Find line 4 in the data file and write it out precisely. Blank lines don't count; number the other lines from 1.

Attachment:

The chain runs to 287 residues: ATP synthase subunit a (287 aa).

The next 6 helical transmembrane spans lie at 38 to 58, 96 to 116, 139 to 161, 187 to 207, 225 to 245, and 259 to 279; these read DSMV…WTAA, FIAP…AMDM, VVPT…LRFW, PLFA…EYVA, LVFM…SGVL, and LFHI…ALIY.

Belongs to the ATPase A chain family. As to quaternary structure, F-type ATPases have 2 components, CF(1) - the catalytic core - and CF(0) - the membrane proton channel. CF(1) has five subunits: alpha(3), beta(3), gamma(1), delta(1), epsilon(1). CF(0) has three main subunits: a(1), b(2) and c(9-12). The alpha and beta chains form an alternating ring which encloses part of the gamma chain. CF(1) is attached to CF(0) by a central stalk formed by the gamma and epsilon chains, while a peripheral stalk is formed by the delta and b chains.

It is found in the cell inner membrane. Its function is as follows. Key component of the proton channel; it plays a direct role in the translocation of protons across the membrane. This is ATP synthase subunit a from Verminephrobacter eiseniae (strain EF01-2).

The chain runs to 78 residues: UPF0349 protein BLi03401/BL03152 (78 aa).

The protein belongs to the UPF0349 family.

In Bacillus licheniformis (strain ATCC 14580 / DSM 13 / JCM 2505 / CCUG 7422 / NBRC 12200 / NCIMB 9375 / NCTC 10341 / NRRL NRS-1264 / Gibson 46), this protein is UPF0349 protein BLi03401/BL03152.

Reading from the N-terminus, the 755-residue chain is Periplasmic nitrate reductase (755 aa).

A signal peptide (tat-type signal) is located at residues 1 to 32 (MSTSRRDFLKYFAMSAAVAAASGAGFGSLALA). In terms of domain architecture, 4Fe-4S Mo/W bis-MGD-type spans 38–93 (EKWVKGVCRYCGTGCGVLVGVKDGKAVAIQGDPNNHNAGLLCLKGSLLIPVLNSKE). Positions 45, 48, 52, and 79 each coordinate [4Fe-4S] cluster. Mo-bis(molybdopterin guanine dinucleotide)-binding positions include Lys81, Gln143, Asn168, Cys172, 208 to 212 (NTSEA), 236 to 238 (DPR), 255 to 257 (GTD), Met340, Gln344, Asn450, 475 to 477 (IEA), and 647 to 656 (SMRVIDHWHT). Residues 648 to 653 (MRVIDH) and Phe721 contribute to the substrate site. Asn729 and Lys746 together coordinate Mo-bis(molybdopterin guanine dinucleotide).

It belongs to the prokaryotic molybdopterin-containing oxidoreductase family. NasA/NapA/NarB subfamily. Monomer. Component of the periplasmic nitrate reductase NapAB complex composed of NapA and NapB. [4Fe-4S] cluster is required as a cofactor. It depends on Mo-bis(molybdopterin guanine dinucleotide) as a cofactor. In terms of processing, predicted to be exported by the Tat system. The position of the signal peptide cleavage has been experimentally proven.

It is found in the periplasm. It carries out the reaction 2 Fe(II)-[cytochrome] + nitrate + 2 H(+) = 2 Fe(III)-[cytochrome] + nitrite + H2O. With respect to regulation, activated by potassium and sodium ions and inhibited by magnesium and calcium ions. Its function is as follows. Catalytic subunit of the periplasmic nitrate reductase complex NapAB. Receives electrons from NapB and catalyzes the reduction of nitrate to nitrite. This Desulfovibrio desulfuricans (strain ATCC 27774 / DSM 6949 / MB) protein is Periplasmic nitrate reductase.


It is found in the cell inner membrane. Its function is as follows. Key component of the proton channel; it plays a direct role in the translocation of protons across the membrane. This is ATP synthase subunit a from Verminephrobacter eiseniae (strain EF01-2).